A Survivor’s Account of the Brooklyn Subway Shooting: “The Longest Thirty Seconds of My Absolute Life”
Unlike other New Yorkers these days, Kenneth Foote-Smith generally felt safe on the subway. Last year, at the request of a friend, the 25-year-old paralegal reluctantly agreed to stop taking the A line, after two homeless people were stabbed to death on the train. Otherwise, Foote-Smith kept rolling. He tended to avoid 1, 2, and 3, mostly because they couldn’t be trusted, but he took the N every day to and from work. In his mind, it stood out from all the other metro lines in the city. “It was my favorite,” he told me.
Around eight a.m. Tuesday morning, Foote-Smith boarded an N train bound for midtown Manhattan from the Fifty-ninth Street station in Sunset Park, Brooklyn. Seconds after the doors closed, a man in an adjacent car put on a gas mask, dropped two smoke grenades on the floor and opened fire with a 9mm Glock handgun. The man who was arrested twenty-four hours after the shooting, sixty-two-year-old Frank R. James, allegedly fired thirty-three shots, wounding about two dozen horsemen around him.
Foote-Smith saw trapped passengers attempting to flee for their lives and seek help. “It was the longest thirty seconds of my absolute life,” he said. When the train pulled into the next station at Thirty-sixth Street, Foote-Smith ran out of the car, surrounded by panicked passengers, some gasping for air and crawling on a blood-stained platform. The assailant disappeared into the crowd, leaving behind a hatchet, fireworks and three rounds of ammunition.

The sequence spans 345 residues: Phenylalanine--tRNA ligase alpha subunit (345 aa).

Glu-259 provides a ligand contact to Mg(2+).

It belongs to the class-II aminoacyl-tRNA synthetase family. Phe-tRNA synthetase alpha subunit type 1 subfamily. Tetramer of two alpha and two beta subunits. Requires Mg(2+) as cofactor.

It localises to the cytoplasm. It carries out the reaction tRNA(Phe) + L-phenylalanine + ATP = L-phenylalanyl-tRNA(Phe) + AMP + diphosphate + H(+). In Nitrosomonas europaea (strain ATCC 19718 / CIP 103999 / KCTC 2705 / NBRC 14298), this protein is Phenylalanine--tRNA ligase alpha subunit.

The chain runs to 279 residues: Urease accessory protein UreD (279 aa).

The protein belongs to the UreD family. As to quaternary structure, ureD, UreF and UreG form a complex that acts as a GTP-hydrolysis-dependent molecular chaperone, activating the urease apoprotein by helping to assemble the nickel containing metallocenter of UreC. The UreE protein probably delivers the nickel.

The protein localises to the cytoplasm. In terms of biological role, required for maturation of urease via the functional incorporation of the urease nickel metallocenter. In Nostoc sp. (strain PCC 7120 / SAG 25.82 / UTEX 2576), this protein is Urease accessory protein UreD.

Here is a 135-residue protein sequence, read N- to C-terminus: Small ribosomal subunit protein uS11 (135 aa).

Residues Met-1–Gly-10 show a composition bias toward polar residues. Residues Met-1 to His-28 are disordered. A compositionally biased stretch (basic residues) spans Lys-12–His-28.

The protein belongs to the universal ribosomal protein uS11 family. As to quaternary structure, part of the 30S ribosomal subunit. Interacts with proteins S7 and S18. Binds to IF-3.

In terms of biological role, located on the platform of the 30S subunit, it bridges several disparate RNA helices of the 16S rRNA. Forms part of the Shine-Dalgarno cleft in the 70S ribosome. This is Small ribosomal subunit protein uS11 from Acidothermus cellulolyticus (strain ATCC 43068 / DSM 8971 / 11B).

Hours after the attack, I spoke with Foote-Smith about what he witnessed, how it changed his view of the city, and which city officials and agencies he felt let him down, him and the other passengers. The conductor of his train, Foote-Smith said, appeared unprepared. The MTA did not immediately respond to a request for comment. His account has been condensed and edited for clarity.
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“I woke up a little earlier than usual, made breakfast and read a chapter from the book ‘101 essays that will change the way you think.’ I like to start my morning like this. Enough to think about it on my brisk seven-minute walk to the train station. It’s been my daily commute for three months since moving to Bay Ridge-Sunset Park. I leave at 7:50 a.m. every morning so I can go to work from 8:40 a.m. to 8:50 a.m. A Mdepending on whether the train shows up or not.
“I arrived at the station. I got off on the platform and stood on the platform at the front because I like to sit at the very front of the train. I don’t know why, I know it’s statistically not safer. And today, when the train stopped, it was a little too busy for me. I am a bigger person. I’m about 6’2 and 230 lbs, so I’m a little bigger. I don’t really like being neck and neck. So, I was, like, No big deal – I saw on the sign on the way down that the next N train would be here in two minutes. And it was the decision that changed my whole day: to wait for the next train.